[Les Roberts] “D) There are just so many things that are not consistent with 120,000 deaths! The ORB 11/07 and BBC (see: http://news.bbc.co.uk/1/shared/bsp/hi/pdfs/19_03_07_iraqpollnew.pdf ) polls that are completely at odds with the IBC implication that 1 in 20 or 1 in 25 Iraqi households have lost someone to violence. The ORB implication that 1 in 4 households have lost someone matches all the ground reports I hear. You cannot have the Iraqi Ambassador reporting half a million new war widows or UNICEF speculating that there are a million orphans if there are 120,000 war deaths.”

RS: The comment about widows is completely bogus, as around 490,000 women would be widowed over a seven year period regardless of war (making a pro-rata population comparison to rate of widowhood in the US, for example – an over-simplistic comparison, to be sure, but it does underline the basic point that other things than war create widows). This issue has been debated a lot, and the conclusion among the informed seems to be that there’s currently no way of knowing how many of the widows are due to the recent conflict, to previous conflicts (80s & 90s), other factors, etc. As for the rest of Roberts’s comment here, this is where some real “balance” would come in useful. For example, the ORB study has recently been convincingly demolished in a peer-reviewed study published in Survey Research Methods [2010] Vol.4, No.1. Even Les Roberts’s colleague, Francesco Checchi, thinks there are serious problems with it (he was quoted as saying so in a recent BBC report*). So it might be better to use a more credible study, such as IFHS, as a comparison. So much for “balance”.

*Checchi said the ORB figure was “implausible”, that it had a “major weakness” (echoing the Survey Research Methods study findings). He added that the Iraq death count was “likely to be between 200,000 and 500,000”. (BBC World Service, 27 Aug 2010)

………………………………………………………

Published 8.43am October 28 2010

Media relies on WikiLeaks October 24, 2010

Posted by dissident93 in Iraq mortality.
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“…the deaths of some of 109,000 people are documented
including 66,000 civilians… Working with Iraq Body Count,
we have seen there are approximately 15,000 never previously
documented cases of civilians who have been killed…”

– Julian Assange (WikiLeaks)

It’s been widely reported (particularly by The Guardian), so it would be redundant to repeat the details here. Apparently the media (in the UK at least) is willing to report this kind of thing, even if it doesn’t do the investigative or analytical work (in this case it relied on WikiLeaks and Iraq Body Count).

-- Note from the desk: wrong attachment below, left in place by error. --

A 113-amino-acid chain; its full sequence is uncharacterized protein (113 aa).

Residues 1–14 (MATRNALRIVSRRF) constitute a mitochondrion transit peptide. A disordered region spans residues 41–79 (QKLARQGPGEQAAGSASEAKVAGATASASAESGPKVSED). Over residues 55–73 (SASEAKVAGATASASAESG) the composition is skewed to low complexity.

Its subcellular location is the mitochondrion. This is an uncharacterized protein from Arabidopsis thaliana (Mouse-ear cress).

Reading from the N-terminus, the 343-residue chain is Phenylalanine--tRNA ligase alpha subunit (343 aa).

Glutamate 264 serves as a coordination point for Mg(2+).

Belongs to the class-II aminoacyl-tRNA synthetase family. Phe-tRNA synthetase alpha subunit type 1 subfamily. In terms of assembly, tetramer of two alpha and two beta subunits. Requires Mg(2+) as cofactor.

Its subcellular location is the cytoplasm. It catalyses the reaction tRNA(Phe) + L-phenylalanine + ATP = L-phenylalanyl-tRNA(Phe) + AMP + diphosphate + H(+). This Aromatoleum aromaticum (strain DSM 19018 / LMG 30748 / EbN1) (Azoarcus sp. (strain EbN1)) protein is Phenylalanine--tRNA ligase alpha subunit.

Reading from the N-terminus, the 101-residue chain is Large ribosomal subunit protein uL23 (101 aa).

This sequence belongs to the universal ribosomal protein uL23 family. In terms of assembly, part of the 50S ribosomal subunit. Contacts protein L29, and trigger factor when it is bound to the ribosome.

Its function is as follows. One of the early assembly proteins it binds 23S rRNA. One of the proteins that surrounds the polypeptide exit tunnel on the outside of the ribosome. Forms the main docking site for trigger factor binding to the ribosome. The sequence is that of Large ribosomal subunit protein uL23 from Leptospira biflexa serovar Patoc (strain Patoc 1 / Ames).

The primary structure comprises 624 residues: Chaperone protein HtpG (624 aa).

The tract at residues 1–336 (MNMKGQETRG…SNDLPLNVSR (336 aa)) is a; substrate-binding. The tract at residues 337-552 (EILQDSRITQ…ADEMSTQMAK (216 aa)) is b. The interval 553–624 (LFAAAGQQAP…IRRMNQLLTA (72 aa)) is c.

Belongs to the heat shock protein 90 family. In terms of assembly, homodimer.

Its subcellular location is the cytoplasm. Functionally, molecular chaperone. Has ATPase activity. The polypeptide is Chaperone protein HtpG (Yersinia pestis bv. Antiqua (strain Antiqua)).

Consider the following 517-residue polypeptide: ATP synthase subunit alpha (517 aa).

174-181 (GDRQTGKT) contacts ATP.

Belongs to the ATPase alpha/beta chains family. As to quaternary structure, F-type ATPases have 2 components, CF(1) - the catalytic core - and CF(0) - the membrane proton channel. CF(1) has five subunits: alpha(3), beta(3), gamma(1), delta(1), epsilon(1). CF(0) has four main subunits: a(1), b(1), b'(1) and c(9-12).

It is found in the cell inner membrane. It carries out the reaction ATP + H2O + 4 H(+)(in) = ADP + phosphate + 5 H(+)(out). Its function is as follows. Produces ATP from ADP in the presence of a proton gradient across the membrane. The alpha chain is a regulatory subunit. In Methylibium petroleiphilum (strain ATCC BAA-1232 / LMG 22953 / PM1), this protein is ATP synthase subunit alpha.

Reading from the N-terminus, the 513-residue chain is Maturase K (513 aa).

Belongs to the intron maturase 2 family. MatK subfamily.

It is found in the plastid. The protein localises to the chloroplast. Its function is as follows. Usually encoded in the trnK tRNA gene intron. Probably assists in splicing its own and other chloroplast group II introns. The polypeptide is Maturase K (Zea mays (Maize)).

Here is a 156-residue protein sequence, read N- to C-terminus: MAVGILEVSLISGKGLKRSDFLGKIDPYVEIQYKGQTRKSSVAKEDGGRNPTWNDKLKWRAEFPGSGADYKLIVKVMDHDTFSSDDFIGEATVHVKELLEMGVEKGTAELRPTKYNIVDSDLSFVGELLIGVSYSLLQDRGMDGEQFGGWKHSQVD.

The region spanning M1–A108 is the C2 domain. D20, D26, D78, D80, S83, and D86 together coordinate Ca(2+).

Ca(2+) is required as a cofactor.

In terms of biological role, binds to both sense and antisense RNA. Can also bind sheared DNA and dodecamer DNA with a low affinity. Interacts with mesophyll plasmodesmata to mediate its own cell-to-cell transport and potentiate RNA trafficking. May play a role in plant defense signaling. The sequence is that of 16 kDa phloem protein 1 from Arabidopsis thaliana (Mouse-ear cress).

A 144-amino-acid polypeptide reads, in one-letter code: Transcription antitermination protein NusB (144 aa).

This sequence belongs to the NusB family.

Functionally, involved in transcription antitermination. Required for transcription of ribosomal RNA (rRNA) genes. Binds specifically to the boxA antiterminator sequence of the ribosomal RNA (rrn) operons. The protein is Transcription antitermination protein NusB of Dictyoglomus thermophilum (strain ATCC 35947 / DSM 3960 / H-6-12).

Here’s some BBC coverage of the WikiLeaks Iraq War Log press conference, with Julian Assange and IBC’s John Sloboda:

Here’s more video footage of the WikiLeaks press conference.
Guardian article by Hamit Dardagan and John Sloboda.
Article from Science journal (clipping/image version)

Quotes to cogitate on… October 17, 2010

Posted by dissident93 in Medialens.
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Or even to masticate over…

“If an instrument similar to a geiger-counter could be invented that counted moral judgements instead, we would learn to duck as people became increasingly ‘moral’, since lethal force is usually imminent. So far from moral fervour being an alternative to force, it is frequently the overture, the accompaniment and the memorial to it.” — Charles Hampden-Turner

“[The self-righteous person] presupposes his own moral values and his own righteousness as a condition of conversation. The effect of this is that anyone talking to a self-righteous person must either agree with his moral values and act equally self-righteous, or face being put in a morally inferior position in the discourse.” — George Lakoff (Moral Politics)

“Any interesting ideas or realisations I have had have originated in my heart” — David Edwards (Hallmark Greetings cards & Medialens )

“Only do what your heart tells you” — Princess Diana

“My friends, no matter how rough the road may be, we can and we will, never, never surrender to what is right” — Dan Quayle (former US Vice President)